Losing to opponents I should beat

Discussion in 'Adult League & Tournament Talk' started by Barnes68, Aug 28, 2011.

  1. Barnes68

    Barnes68 Rookie

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    I play at the 3.0 level and have been losing to players I have beat in the past. Today I lost 6-1, 5-7, 2-6, after being up 4-1 in the 2nd. anybody have any ideas? Is it psychological?
     
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  2. sphinx780

    sphinx780 Professional

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    It could be numerous things. Have any of these opponents improved? Has there strategy against you changed? Did you hit a lot of shots out that you normally make?

    I guess what I am saying is your best bet is to start thinking critically about what caused you to lose the match and what helped you win the prior match. It could very well be psychological, or many other reasons so trying to narrow down the whys might lead you in the proper direction to diagnose and correct.
     
    Last edited: Aug 29, 2011
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  3. tennis tom

    tennis tom Hall of Fame

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    If you think it's psychological, it may be. Read Allen Fox's books, they're really good in that regard.
     
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  4. DeShaun

    DeShaun Banned

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    Could you be experimenting with your game too much?

    Last night I played a guy whom I routinely crush. My only goals heading into the match were to practice my kick serves, and then to serve and volley. I wanted to assess the state of my fledgling net game against a guy, the one from last night, who is never shy about ripping a pass attempt. So, he destroyed me 2-6, 5-7. Then he started wagging his finger and shooting off his mouth. He's not the most gracious winner. He actually thought that he had dictated the outcome--"Oh, dude, You were not touching me tonight, I was on another planet tonight, I came out fired up..." etc. He couldn't accept that I had just used our match as net game practice. ha ha But anyway, my point was to suggest that sometimes an experimental mindset can be poisonous to success in matches. Wasn't it Pete Sampras who said that, when his coached made Pate adopt a one handed backhand after Pete as a junior had always used a two hander, that Pete lost many matches at first against guys that he used to beat routinely.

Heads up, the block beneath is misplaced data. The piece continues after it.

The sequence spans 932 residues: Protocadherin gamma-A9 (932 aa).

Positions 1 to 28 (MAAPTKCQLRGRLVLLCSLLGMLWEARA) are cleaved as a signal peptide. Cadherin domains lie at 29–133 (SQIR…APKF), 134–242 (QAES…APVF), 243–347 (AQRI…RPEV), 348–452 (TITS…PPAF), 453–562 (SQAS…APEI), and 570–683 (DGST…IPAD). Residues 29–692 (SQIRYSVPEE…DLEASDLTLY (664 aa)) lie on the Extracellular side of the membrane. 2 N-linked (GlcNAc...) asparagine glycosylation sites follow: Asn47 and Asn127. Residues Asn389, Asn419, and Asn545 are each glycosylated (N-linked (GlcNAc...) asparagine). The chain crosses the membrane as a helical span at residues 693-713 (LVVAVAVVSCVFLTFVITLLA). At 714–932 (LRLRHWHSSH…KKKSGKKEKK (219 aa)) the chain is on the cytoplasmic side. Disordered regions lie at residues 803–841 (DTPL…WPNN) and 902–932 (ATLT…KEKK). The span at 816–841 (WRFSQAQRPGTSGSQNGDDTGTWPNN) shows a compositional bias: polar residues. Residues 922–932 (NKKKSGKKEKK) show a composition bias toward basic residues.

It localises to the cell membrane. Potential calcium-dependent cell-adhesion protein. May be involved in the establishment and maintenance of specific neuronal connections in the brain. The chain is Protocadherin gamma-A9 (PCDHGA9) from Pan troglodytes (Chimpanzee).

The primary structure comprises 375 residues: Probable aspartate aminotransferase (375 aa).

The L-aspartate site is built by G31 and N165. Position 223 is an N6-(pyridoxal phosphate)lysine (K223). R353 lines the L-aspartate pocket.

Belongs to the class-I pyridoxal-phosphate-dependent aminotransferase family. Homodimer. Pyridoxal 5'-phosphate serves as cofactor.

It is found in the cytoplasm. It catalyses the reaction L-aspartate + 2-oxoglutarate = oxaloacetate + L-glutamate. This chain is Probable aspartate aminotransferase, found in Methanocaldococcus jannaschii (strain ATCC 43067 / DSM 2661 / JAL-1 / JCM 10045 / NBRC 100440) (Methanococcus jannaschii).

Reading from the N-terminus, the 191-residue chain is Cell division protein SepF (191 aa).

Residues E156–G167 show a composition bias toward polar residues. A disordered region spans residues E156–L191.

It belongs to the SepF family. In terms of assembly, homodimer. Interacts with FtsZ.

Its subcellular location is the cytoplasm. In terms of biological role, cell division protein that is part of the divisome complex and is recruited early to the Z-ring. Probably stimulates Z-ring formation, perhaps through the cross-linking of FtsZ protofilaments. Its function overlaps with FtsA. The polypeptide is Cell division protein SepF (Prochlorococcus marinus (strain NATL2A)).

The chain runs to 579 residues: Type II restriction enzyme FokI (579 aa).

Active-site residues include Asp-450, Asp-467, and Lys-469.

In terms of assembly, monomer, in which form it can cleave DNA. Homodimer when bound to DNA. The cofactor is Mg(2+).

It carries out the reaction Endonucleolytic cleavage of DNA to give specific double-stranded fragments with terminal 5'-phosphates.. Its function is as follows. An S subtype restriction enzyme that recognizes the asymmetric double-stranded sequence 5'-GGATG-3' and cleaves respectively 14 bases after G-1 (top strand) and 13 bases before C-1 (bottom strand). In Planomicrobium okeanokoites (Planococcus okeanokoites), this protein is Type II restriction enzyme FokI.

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  5. ATP100

    ATP100 Professional

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    You always lose matches you should. You always win matches you should. When you start to believe this, you can move forward and learn from it.
     
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  6. spot

    spot Hall of Fame

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    You didn't give enough information. Let me paraphrase your question to see how little information you gave.

    "I won the first set and even though I got up a break in the second set I still ended up losing. What did I do wrong?"

    If you aren't aware of how the points changed between the set where you won 6-1 and the set where you lost 2-6 then I'm guessing that your opponent was just better at making adjustments than you were. But then the details are impossible to know from what you said. Maybe your opponent found a hole in your game they were exploiting. Maybe you were trying to "change things up" too much and you would have been better off sticking the basics. Maybe your opponent is just in better shape than you are. There is no way of knowing with the information you gave.
     
    Last edited: Aug 29, 2011
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  7. Wilander Fan

    Wilander Fan Hall of Fame

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    Knowing nothing else about your game I am going to guess its because of serve. Tennis is almost all about holding serve. The difference between a close set and a breadstick for me is simply whether I can get my first serve in consistently to the ad court. If I cant, every service game is a back and forth battle and up for grabs and I get really lopsided losses even if I can win every neutral rally.
     
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  8. beernutz

    beernutz Hall of Fame

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    I believe I've read in Allen Fox's book, Winning The Mental Edge, that he believes losing a set or match after you have a significant lead is mostly due to fear of failure and stress. You don't want to fail, you react with stress, consequently you play differently (worse unfortunately) from what got you to the lead in the first place.